Just as Shaoshan did for Mao, Liangjiahe has come to figure prominently in Mr. Xi’s official biography. When he arrived at the age of 15 in early 1969, as one of millions of Chinese youth sent to the countryside by Mao, the village’s 360 residents lived in caves dug into the dry, ocher-colored hillsides, and eked a meager existence out of the dusty soil. According to the current narrative, Mr. Xi showed his first signs of greatness in the then-penniless village, rising to a position of local party leadership.
“The experience of being steeled by being sent to rural Liangjiahe was the wellspring of Xi Jinping’s thinking, mind-set and feelings,” Lei Pingsheng, another student from Beijing who was sent to work in the village, says in a new Chinese-language book, “Xi Jinping’s Seven Years as a Sent-Down Youth.” The book has been heavily promoted by the party-run media before the congress.
These days, Liangjiahe, which is about 380 miles southwest of Beijing, is thronged by officials, many of whom have been ordered to study Mr. Xi’s life.
About 2,500 people visit Liangjiahe each day, People’s Daily reported, and many of them are ferried in on minibuses after paying a $3 ticket. (I was allowed to look around only after registering at the village police station, and was accompanied by a guard who whispered to villagers not to say anything.)
Visitors are given a carefully airbrushed version of China’s recent history. The propaganda about Mr. Xi’s time here offers only hints of the ferocity of the Cultural Revolution that drove him and the other sent-down youth to villages like Liangjiahe in the first place. Mr. Xi has demanded reverence for Mao and banned historians from exploring dark episodes of starvation and persecution that could tarnish the party’s image.
“It’s a selective memory that is about the glories of collective sacrifice for the revolutionary cause,” Suisheng Zhao, a professor at the University of Denver, who was also sent to work in the countryside under Mao.
Mr. Xi’s time in Liangjiahe was also more turbulent than portrayed in these sanitized versions of history, according to less-guarded accounts that Mr. Xi gave before he became national leader.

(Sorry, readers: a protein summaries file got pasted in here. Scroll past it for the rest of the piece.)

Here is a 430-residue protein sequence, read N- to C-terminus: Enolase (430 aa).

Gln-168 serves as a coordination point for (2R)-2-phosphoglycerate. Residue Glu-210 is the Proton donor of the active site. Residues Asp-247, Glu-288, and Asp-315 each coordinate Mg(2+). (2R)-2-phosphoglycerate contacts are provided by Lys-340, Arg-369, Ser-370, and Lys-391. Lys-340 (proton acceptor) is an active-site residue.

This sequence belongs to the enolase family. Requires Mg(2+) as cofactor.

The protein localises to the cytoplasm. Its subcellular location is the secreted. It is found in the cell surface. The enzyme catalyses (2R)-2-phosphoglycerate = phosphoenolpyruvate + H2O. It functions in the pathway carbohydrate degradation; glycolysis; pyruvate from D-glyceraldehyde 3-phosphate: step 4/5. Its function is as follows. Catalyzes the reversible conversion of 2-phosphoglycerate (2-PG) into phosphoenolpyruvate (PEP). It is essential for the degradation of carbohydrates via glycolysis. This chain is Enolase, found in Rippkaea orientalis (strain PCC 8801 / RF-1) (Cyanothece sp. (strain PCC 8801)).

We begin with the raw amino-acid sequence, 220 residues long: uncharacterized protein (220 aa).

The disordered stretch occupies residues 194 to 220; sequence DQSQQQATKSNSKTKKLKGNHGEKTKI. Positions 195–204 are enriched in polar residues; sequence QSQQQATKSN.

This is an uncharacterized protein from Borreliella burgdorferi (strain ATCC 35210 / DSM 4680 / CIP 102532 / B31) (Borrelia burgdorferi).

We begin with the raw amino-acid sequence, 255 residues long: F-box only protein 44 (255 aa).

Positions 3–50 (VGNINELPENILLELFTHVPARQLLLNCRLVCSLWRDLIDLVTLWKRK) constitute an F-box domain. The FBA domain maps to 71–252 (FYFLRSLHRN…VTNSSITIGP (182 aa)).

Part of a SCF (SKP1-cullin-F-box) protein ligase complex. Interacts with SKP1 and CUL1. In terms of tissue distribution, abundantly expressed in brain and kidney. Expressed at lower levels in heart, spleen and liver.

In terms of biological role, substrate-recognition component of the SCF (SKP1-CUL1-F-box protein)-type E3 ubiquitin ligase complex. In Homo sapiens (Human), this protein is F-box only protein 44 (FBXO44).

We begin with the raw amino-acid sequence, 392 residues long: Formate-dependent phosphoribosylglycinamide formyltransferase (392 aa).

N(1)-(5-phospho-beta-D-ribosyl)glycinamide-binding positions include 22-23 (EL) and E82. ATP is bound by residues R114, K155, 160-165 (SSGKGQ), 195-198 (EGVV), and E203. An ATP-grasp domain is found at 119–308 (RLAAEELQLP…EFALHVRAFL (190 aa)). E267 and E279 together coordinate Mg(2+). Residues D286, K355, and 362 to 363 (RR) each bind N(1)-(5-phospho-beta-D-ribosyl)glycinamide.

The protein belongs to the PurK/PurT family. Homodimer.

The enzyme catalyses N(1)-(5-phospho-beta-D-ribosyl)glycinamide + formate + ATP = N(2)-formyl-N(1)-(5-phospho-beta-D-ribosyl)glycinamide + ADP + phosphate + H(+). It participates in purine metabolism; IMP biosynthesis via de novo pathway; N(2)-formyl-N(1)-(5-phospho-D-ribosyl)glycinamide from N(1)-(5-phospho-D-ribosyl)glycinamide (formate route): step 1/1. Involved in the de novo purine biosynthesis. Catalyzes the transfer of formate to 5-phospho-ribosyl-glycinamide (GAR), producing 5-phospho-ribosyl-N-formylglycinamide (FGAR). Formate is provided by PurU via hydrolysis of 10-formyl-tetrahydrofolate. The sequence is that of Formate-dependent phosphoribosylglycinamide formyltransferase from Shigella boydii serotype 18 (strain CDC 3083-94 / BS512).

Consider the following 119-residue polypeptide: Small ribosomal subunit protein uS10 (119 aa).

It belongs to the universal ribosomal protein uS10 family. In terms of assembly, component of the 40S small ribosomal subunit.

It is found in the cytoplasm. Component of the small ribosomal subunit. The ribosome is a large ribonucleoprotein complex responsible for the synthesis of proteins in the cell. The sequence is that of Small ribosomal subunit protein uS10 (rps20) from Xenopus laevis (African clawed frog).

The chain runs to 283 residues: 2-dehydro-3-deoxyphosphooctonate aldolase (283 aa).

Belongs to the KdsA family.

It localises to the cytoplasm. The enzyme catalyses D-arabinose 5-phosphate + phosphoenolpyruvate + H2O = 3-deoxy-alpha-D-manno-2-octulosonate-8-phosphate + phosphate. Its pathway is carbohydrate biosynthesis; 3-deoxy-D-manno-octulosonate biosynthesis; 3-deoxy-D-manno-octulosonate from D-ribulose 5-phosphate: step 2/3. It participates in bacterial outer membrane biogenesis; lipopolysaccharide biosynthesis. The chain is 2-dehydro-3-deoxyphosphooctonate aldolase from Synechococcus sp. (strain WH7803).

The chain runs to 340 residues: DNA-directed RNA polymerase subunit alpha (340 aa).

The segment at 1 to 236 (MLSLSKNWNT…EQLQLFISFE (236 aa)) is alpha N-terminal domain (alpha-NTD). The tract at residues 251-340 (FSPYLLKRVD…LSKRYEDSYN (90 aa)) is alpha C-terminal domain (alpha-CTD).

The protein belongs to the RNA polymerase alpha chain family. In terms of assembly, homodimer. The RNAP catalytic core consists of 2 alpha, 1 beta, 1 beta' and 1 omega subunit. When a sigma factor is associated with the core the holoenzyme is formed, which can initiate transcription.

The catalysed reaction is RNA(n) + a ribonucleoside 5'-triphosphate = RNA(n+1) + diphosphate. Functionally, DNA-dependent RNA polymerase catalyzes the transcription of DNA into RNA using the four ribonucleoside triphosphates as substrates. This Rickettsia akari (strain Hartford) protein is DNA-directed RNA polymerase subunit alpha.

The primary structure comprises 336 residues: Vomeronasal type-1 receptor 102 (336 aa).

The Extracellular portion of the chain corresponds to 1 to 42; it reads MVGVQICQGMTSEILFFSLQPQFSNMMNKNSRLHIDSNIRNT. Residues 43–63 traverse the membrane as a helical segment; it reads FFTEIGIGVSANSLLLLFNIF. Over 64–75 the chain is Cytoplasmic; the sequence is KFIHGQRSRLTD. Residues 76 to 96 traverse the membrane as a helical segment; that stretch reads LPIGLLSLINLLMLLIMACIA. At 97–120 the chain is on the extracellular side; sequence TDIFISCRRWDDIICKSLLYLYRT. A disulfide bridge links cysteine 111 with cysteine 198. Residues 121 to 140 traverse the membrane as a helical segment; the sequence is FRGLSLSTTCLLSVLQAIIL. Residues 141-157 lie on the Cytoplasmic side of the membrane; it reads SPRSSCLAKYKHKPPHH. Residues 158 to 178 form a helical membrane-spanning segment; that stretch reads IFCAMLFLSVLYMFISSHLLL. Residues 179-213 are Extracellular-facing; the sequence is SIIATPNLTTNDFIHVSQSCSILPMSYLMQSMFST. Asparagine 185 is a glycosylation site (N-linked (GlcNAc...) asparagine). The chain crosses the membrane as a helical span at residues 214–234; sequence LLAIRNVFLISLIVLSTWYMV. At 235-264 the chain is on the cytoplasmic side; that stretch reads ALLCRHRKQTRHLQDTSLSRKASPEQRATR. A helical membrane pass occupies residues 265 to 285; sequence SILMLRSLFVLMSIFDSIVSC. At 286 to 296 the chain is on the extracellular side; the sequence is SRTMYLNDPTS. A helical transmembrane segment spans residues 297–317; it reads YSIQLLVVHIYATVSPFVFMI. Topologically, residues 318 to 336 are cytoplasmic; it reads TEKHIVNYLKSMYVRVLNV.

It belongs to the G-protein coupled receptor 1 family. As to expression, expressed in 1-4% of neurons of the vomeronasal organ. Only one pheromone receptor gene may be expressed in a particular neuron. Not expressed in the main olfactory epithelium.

He was born into political aristocracy, the son of a revolutionary who followed Mao into Beijing after the Communist Party took power. But in 1962, Mao turned against his father, and Mr. Xi’s family was hounded and torn apart during the Cultural Revolution from 1966, when Mao let Red Guards attack his ex-allies. One of Mr. Xi’s sisters died in the mayhem, possibly by taking her own life.
Mr. Xi has also contradicted some key parts of the official story. In a 2004 interview, given when Mr. Xi was still an obscure provincial official, he recalled being glad to go to Liangjiahe because Beijing was more dangerous.
“On the entire train everyone was crying, but I was smiling,” he said. “If I didn’t leave, I didn’t even know if I’d survive.”
After three days of travel by train, truck and foot, Mr. Xi and 14 other youths reached the village, where they were shocked by the levels of poverty. They also suffered an infestation of fleas that left their bodies covered in sores. Mr. Xi said that after a few months he could not cope and returned to Beijing, which the official narrative neglects to mention.
He eventually returned to the village, staying until the Cultural Revolution’s waning days in 1975, when he was allowed to attend university in Beijing. “Liangjiahe gave me everything,” Mr. Xi said as he prepared to leave the village for university, according to the new book, “and I’ll never forget it as long as I live.”